Federal File: Gun points
Nine Republicans and two Democrats on the House Education and Labor Committee have asked Secretary of Education Richard W. Riley some questions about his plans for implementing the new gun-free-schools law--perhaps renewing a rancorous debate.
The measure, which was contained in the recently reauthorized Elementary and Secondary Education Act, requires districts to adopt a policy of expelling for one year students who bring weapons to school. Superintendents can make case-by-case exceptions.
During an October campaign appearance with Sen. Dianne Feinstein, D-Calif., a key sponsor of the provision, President Clinton issued a memorandum that instructed Mr. Riley to "vigorously enforce" it. (See Education Week, 11/02/94.)
Most observers said the memorandum was drafted for political purposes and would have little practical effect. But the 11 House members said in a letter to Mr. Riley that they "feel that there are a number of significant issues raised by the implementation of this statute."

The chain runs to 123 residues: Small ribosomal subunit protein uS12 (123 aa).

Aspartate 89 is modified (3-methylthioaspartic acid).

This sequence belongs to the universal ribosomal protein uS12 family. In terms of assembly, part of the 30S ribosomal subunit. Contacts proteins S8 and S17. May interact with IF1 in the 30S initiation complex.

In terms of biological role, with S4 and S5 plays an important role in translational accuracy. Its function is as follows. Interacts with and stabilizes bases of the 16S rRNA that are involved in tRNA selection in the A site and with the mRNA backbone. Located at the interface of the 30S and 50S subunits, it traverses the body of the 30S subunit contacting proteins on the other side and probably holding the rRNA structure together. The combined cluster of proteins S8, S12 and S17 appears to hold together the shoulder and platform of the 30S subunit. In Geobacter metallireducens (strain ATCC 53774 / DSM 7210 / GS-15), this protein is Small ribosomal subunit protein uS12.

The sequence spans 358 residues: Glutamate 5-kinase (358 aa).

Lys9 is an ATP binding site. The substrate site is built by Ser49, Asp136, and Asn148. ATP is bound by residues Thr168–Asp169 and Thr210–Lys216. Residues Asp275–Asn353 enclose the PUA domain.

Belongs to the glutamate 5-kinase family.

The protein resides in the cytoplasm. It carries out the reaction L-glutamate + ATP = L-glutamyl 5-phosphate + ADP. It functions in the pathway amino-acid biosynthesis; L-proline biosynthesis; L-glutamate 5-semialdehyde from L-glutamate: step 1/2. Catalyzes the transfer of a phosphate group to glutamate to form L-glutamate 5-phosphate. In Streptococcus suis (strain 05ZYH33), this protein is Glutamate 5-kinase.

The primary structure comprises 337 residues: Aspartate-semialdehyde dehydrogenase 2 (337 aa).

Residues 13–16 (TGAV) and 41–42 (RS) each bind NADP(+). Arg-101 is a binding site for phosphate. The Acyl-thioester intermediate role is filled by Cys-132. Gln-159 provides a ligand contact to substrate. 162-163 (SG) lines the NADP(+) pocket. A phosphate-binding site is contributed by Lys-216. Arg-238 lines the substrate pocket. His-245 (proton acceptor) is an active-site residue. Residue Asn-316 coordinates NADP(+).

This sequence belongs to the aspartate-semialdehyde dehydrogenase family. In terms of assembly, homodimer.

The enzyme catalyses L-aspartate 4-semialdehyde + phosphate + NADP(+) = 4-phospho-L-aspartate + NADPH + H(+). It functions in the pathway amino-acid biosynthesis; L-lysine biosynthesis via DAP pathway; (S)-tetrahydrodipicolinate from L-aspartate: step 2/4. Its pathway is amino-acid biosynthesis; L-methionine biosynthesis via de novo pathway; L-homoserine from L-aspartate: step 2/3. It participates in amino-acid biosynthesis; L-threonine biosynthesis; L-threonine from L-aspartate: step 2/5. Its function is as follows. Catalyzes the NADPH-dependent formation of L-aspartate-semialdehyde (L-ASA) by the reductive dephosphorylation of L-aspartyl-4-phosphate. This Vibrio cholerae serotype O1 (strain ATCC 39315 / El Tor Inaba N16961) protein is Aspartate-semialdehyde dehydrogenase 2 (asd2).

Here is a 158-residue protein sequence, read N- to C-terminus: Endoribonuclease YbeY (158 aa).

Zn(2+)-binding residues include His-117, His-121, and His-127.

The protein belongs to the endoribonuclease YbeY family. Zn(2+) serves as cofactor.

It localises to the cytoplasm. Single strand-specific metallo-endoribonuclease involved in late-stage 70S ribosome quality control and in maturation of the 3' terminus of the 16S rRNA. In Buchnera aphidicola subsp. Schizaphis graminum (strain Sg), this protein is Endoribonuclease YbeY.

In particular, they said, an e.s.e.a. provision that addresses infractions by disabled students causes "disparities in treatment" and "alone could create an endless litany of litigation for local school districts."
The Individuals With Disabilities Education Act had barred schools from suspending special-education students for more than 10 days. The law reauthorizing the e.s.e.a. allows, but does not require, a suspension of up to 45 days if such a student is caught with a weapon--as long as his action is not related to his disability.
In the letter, lawmakers noted that school officials will have to determine if a student's action is disability related, and wondered what criteria will be used.
They also asked what criteria superintendents will use to make case-by-case exceptions, whether noncompliant schools or districts will be subject to the loss of federal funds, and what guidance the Education Department will offer concerning the kinds of weapons that could be determined to prompt a year's expulsion should they be brought to school.
The letter was signed by Rep. Bill Goodling, R-Pa., who is expected to chair the Education and Labor Committee in the next Congress; Rep. Dick Armey, R-Tex., who is slated to be the House majority leader; Rep. Pat Williams, D-Mont.; Rep. Jolene Unsoeld, D-Wash.; and seven other Republicans.